My name is Margaret Dixon, and I am a volunteer at Calvary’s Southside FROG program. For those that do not know what FROG is, it is an after school tutoring program that helps kids with homework and provides them a safe place to be loved and to learn about Jesus. For most of my years volunteering there, I’ve worked with sweet, enjoyable, lively 2nd and 3rd graders. Then a few years ago, I was asked to switch to helping middle school girls. I agreed to do so but not without trepidation. I have a very clear memory of how miserable, confusing, awkward, and painful it is to be that particular age, not even adding in today’s social media, bullying, dysfunctional families, school shootings, and more. I was fully aware that I lacked the understanding of how these current middle schoolers navigate and survive these first tentative steps into adulthood, but the Lord is good and He equips those who He calls to serve Him, and much to my surprise, I quickly discovered I truly enjoy these budding blossoms of womanhood. I happily began my sixth year of ministry with this age group this September. Although I do enjoy this age, this past year I had one particular girl in my group that I was far from enthusiastic about, but the Lord used her to grow me and to push my husband and I toward more ministry opportunities through my experience with her.
For the sake of privacy, I will refer to this girl as “Y.” This past year was Y’s first year attending FROG, and from the moment she started, I knew it was going to be an interesting year. She was disruptive and disobedient every chance she got. I often found myself getting annoyed with her behavior and thinking that FROG would be a great deal more pleasant without her there. But, as a believer I’m called to love everyone, so I started to ask God to help me see Y through His eyes and to give me the patience I needed. And as God tends to do, He answered!
I felt God asking me to come alongside her. By alongside, I mean to care genuinely, to involve myself in her life
I began to notice that though Y challenged all adult authority, her fellow peers adored her. They laughed at her remarks, followed her lead, and sought her affirmation. She’s the oldest in her family with several younger step-siblings that are very close in age and who also attend FROG. She’s a protective mama bear where they’re concerned. She dotes on them and they clearly reciprocate those feelings. Though her grades are only average and convincing her to do homework was like pulling teeth, I think she is a very intelligent girl. She is a natural athlete and very competitive. Y has the potential to be a Susan B. Anthony, Rosa Parks, or leader of armies like Deborah in the Bible. Lastly, punishment and admonishments were ineffective in correcting Y’s behavior. She has experienced them so frequently that she is inoculated to them. So I began to use alternate ways to work with her, and our relationship slowly began to get better.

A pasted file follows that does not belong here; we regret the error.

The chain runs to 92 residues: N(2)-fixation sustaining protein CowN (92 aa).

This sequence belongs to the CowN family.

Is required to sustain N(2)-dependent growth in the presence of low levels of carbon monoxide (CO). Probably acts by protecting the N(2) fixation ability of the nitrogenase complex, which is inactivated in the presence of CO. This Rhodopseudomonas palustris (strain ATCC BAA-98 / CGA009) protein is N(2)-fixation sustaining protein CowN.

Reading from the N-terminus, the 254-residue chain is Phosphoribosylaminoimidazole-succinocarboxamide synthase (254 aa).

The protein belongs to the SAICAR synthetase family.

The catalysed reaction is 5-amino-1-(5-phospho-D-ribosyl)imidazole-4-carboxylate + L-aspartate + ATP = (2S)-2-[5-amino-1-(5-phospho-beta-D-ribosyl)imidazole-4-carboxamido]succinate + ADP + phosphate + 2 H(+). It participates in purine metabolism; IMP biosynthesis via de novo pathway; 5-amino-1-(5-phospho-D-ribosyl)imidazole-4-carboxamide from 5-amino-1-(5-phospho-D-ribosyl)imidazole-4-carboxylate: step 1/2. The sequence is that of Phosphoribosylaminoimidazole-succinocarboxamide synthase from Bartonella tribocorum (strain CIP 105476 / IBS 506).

I felt God asking me to come alongside her. By alongside, I mean to care genuinely, to involve myself in her life and to express words of praise about the positive and wonderful things I see in her. I have no clue where this adventure with Y, myself, and God is going. I do know that by the end of last school year, I had come to love this girl, who I often thought of as a “Warrior-Woman-Girl” and I want for her all the good things that can be found in Christ. I’ve continued to stay in touch with her via snail mail over the summer and I have visited her at home as well.
Through this experience of walking alongside someone who was so vastly different from us, my husband and I realized that in previous years of our faith journey, we have been members of groups that created their own comfortable bubble that allowed no one in except those who look and think like them. We’ve escaped those groups but now have begun to realize we are sweetly encased in another comfortable space in which we live in the same zip codes, share the same skin color, belong to the same political party, are already believers, are part of the same generation, and make similar life choices.
In an effort to increase our impact in a world in desperate need of Jesus, we’re opening our home up once a month to people who do not look, think, or act like us. We don’t know what it’s going to look like but we do sense His leading and peace. So I would ask that you pray. Pray for Y, for my relationship with her, for my husband and I and this new adventure, and for FROG. There is so much joy in serving others, and we are so grateful God has given us so many opportunities.